|Chagrin River Review||
Susan Grimm -- Poetry
Crumble and Air
There was a farm, a memory of a farm, where we didn’t
grow anything. We nailed up boards, collected
stuff in coffee cans. Then earthquakes, the ground
breaking like pie crust. California fires. Thunder
barreling across the land like a locomotive’s wheels.
I who had been used to sweetness, knocked
catawampous, held on. I who had been used to--
not cream, which seems too rich, though Aunt H,
knocking on her nineties, savors it poured in her cup—
We had been skating on peanut brittle,
crickets in shoes scratching towards our death.
Like a pin in cork, like a tick sucking up dirt
(there’s a sharpness there), I held on.
A ferment sizzles about me, insidious, a yeasty
bubbling within. Always eager to run
up the stairs—shouldn’t I remember Kidnapped
and its destination of crumble and air?
The trouble is I want to be happy. The trouble
is I want to be good. (What kind of poem is that?)
In the parking lot of Heinen’s on my quest
for a Swedish turnip and a couple of pears, a man
shrieks from his car, “Why must I live in this world?”
(I’ve edited that a little.) There are statistics
older than me that could be presented, but
I don’t have their handle. Like a pin
hammered in cork, like a tick sucking up earth,
(there’s a sharpness there), I hold on.
“a great number of things close together and in motion”
Turning away from the mirror, I say to my soul, Think loud--
galvanize: reduce the past to eraser crumbs, a pink cloud.
The slow roll of the eyeball squinting inside like a spoon--
the organs waver, the bones reach out like trees—no winged cloud.
The un-eye blinks—virtues falter, inflate, agitate
their vapor, marshmallow up a harp string cloud.
If somewhere a self without features considers, combs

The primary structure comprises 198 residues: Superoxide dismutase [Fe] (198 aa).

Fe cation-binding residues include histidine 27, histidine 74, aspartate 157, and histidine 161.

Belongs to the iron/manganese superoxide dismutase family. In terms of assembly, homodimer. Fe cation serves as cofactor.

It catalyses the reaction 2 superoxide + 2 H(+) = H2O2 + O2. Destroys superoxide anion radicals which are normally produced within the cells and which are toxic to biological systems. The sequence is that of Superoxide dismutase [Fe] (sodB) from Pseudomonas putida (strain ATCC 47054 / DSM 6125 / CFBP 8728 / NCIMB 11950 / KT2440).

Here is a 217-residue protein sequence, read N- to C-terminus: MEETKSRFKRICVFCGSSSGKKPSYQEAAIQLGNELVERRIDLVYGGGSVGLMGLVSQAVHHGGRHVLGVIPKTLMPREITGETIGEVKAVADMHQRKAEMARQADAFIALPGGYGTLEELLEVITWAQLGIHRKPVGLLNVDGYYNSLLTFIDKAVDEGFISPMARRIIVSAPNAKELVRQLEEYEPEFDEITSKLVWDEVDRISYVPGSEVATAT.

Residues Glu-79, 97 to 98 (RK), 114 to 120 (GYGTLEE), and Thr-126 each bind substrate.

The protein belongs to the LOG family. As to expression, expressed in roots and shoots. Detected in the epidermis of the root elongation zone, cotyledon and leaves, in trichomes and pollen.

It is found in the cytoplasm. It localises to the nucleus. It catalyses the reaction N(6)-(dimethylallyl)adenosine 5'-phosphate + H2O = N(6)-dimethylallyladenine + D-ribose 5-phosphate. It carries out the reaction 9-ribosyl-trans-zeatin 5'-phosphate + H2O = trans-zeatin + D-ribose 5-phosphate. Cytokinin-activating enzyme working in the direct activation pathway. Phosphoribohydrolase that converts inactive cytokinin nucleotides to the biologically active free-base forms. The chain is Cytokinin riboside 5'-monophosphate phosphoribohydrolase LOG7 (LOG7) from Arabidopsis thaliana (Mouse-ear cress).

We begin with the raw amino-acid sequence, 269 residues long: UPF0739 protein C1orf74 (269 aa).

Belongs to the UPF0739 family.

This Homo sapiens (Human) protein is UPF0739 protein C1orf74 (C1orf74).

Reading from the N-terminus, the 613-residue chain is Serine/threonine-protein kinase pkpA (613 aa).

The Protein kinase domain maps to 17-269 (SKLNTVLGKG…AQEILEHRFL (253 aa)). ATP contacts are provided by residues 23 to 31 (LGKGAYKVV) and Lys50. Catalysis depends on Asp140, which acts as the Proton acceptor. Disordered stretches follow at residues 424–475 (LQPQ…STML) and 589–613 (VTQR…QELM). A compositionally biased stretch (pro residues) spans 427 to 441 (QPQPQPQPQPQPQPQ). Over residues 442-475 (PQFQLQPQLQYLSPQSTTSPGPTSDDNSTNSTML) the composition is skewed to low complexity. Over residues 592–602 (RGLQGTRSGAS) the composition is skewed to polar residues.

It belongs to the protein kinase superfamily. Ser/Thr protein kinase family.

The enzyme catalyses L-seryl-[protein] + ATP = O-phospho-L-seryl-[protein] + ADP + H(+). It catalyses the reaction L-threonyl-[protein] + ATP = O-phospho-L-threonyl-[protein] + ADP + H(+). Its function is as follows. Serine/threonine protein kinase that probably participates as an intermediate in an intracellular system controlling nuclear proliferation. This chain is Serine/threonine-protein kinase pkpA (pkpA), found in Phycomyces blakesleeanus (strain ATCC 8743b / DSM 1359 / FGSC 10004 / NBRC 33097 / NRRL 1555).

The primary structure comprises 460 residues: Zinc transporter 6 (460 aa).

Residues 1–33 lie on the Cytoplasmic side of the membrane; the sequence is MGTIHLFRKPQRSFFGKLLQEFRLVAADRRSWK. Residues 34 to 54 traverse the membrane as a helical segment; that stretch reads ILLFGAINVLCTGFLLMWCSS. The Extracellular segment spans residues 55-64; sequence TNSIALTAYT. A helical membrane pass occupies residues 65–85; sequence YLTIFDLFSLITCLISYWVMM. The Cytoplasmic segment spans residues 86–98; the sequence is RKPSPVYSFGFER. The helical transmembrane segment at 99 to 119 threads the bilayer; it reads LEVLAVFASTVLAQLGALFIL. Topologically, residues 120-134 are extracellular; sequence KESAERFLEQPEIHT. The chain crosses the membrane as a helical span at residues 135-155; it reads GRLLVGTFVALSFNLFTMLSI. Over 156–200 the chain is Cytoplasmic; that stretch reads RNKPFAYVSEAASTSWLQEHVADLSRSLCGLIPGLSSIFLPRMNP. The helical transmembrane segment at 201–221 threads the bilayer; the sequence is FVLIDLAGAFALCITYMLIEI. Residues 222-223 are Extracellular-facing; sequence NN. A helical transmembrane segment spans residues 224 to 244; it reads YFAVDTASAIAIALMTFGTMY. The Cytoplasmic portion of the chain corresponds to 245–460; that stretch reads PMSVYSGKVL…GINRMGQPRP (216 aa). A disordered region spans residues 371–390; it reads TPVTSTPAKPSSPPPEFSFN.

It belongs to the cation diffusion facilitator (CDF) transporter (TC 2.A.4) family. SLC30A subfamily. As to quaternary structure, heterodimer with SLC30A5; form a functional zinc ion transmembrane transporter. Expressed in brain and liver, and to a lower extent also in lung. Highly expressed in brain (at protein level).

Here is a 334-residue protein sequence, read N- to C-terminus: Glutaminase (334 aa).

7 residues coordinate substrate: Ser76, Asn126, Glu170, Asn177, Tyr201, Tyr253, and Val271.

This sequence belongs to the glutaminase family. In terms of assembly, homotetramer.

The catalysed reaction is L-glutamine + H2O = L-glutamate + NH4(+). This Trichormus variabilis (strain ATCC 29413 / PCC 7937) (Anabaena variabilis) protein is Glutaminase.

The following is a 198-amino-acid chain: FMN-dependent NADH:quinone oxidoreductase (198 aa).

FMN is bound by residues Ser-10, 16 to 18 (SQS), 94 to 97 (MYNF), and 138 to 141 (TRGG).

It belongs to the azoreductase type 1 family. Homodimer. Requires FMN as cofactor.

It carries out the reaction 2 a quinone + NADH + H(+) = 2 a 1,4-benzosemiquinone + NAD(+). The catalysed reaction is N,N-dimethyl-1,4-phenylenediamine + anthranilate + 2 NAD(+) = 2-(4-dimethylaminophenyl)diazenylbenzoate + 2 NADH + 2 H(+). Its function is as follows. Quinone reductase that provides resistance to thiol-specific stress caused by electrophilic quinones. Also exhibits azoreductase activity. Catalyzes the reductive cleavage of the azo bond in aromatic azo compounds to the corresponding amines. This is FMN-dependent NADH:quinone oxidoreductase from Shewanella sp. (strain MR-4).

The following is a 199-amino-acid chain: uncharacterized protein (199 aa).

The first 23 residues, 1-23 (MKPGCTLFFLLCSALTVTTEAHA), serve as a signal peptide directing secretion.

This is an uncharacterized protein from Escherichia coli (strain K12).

its hair, hats up some ether, cool in a mink cloud?
Or dispersed in some vastness and spread shining like jam—the stars
trundle out—but gritty bits of self cling, cloud?
Or rind or fruit—let me out of the garden now the leaves
fall (this spiraling drain); yet the orchard returns, a succinct cloud?
I cannot let go of this hand, my own, and all it can touch--
soul, self thrust in this glove of skin until molecules blink, cloud.
Spicy, wild conundrum I’ve become—I’d like to think. Spotted lily with a brave and graceful throat!
But that’s not the boat I’m in. My spine a ziggurat of ice.
Walking through the darkened house. But worse than a dream. Clumsy enough to tip. Heavy enough to fall. Foreground footstool. Background rug. Mantle and igneous still swallowed inside the crust.
Or driving down a street cum alley, Roman style. Narrowing. Cobbles and stones knackered together. There’s a terrible scraping sound.
Where is my horsepill of happiness? Misery sifts in like regular dust.
Which is why I say keep your lips mutinous. (In a trice takes a long, long time.)
Susan Grimm is a native of Cleveland, Ohio. In 2007, she received an M.F.A. in Poetry from the NEOMFA/Cleveland State University gateway. She is a former managing editor of The Gamut, Cleveland State University’s general interest magazine, and a founding editor of Ohio Writer, a service newsletter for writers. She has taught creative writing at Case Western Reserve University and Cleveland State University. Also, for three years she was the editor for the Cleveland State University Poetry Center.
Her poems have appeared in West Branch, Poetry East, The Seneca Review, The Journal, and other publications. In 1996, she was awarded an Individual Artists Fellowship from the Ohio Arts Council. Her chapbook, Almost Home, was published by the Cleveland State University Poetry Center in 1997. In 1999, she was named Ohio Poet of the Year by the Ohio Poetry Day Association. Her book of poems, Lake Erie Blue, was published by BkMk Press in 2004.
She edited Ordering the Storm: How to Put Together a Book of Poems which was published by Cleveland State University Poetry Center in 2006. In 2010, she won the inaugural Copper Nickel Poetry Prize, and in 2011, she won the Hayden Carruth Poetry Prize. Her chapbook Roughed Up by the Sun’s Mothering Tongue was published by Finishing Line Press in 2011.